Keeping watch in Hawaii

This article was originally published in the “Proof Positive” section of Midweek on Sept. 16, 2020.

Few things demonstrate the need for government watchdog groups like a statewide emergency.

At the nonpartisan Grassroot Institute of Hawaii, our small but productive staff began the year preparing for another legislative session. Our priority was to lower Hawaii’s high cost of living, through greater economic freedom and accountable government.

But with the lockdown in March, those priorities changed. Suddenly we were questioning the wisdom of devastating Hawaii’s economy, suppressing civil liberties and suspending the state’s sunshine laws in the effort to combat the disease. 

Through our social media platforms, we publicized the stories of local business owners hurt by the lockdown. Later we submitted a “Let Hawaii Work” petition to the governor signed by almost 10,000 residents.

When the Legislature reconvened, we urged state spending cuts. We created an online budget tool to help legislators balance the budget. And we [also] developed a “Road map to prosperity” that identified measures to help Hawaii recover and even excel after the lockdown. It remains the only report that did not propose new taxes, regulations or government spending.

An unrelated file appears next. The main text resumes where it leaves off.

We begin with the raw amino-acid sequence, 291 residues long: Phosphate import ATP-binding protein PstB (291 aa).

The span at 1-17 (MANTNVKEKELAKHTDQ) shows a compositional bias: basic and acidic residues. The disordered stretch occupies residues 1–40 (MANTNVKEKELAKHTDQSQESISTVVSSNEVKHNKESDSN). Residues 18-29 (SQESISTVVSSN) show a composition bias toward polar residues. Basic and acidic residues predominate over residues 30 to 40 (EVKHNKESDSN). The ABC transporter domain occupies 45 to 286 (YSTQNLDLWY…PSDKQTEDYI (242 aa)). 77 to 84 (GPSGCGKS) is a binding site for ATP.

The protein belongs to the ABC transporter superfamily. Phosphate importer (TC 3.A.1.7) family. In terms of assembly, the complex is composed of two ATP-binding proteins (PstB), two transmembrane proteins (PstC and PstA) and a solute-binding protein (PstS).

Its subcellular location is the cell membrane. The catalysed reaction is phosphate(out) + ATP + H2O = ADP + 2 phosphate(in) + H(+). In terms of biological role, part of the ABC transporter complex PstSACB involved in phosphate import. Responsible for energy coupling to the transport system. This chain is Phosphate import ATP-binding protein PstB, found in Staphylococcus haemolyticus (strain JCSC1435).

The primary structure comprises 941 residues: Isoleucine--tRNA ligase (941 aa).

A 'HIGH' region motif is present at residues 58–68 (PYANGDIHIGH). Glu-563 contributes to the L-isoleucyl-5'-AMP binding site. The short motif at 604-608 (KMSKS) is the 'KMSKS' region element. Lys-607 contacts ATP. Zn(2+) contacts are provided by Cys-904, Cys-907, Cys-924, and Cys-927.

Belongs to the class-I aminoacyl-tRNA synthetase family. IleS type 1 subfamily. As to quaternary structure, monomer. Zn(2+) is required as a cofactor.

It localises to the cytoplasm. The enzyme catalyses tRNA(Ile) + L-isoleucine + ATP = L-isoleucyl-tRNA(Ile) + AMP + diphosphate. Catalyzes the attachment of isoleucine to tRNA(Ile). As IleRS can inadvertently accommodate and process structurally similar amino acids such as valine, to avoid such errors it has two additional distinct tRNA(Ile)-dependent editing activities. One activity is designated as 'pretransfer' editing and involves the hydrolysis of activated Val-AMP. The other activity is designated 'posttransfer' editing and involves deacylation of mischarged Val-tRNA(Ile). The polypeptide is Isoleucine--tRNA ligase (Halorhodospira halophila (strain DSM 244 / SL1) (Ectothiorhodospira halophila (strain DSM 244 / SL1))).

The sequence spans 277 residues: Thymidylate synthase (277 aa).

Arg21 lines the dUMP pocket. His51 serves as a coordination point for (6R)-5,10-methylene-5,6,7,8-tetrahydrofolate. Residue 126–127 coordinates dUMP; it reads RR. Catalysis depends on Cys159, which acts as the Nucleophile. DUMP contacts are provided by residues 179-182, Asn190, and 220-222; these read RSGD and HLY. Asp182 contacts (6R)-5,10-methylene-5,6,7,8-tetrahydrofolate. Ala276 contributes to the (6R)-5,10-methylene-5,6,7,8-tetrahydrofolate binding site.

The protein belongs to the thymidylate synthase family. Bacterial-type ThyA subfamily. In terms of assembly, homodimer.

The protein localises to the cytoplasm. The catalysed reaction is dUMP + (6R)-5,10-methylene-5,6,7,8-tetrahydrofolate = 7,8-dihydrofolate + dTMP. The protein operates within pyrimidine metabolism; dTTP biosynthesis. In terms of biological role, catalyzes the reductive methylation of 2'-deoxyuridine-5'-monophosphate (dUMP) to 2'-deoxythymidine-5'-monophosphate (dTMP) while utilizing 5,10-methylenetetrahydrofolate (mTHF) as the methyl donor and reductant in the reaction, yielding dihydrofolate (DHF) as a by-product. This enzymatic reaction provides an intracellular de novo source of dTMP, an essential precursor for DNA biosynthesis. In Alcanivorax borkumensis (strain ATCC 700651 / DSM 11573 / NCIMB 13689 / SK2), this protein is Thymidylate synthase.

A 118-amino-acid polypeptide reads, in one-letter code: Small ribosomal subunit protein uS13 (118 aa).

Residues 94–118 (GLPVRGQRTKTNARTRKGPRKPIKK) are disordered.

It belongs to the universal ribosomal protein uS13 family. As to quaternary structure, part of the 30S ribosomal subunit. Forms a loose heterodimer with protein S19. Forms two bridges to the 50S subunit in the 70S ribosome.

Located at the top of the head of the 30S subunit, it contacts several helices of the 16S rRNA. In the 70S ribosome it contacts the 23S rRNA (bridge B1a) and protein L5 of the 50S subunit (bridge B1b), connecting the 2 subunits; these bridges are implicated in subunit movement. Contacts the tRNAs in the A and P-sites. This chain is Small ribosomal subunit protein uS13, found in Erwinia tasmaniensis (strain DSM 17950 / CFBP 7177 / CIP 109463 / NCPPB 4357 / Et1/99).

In July, we unveiled our groundbreaking report about the cost to Hawaii of the federal Jones Act. Accompanied by U.S. Sen. Mike Lee (R-UT) and U.S. Rep. Ed Case (D-HI), we revealed that the act costs Hawaii $1.2 billion a year, including about $1,800 per family. Once again we made the case that the law is a burden to Hawaii.

Meanwhile, we continue to urge restoration of the state’s open-meetings and -records laws, [which were] suspended in March. Earlier we joined groups such as Common Cause and the ACLU in opposing the new secrecy. The rules were eased, but the suspension remains. 

Clearly there is more work to do. With your kokua, we will continue working for a free, healthy and prosperous Hawaii. Learn more at grassrootinstitute.org.

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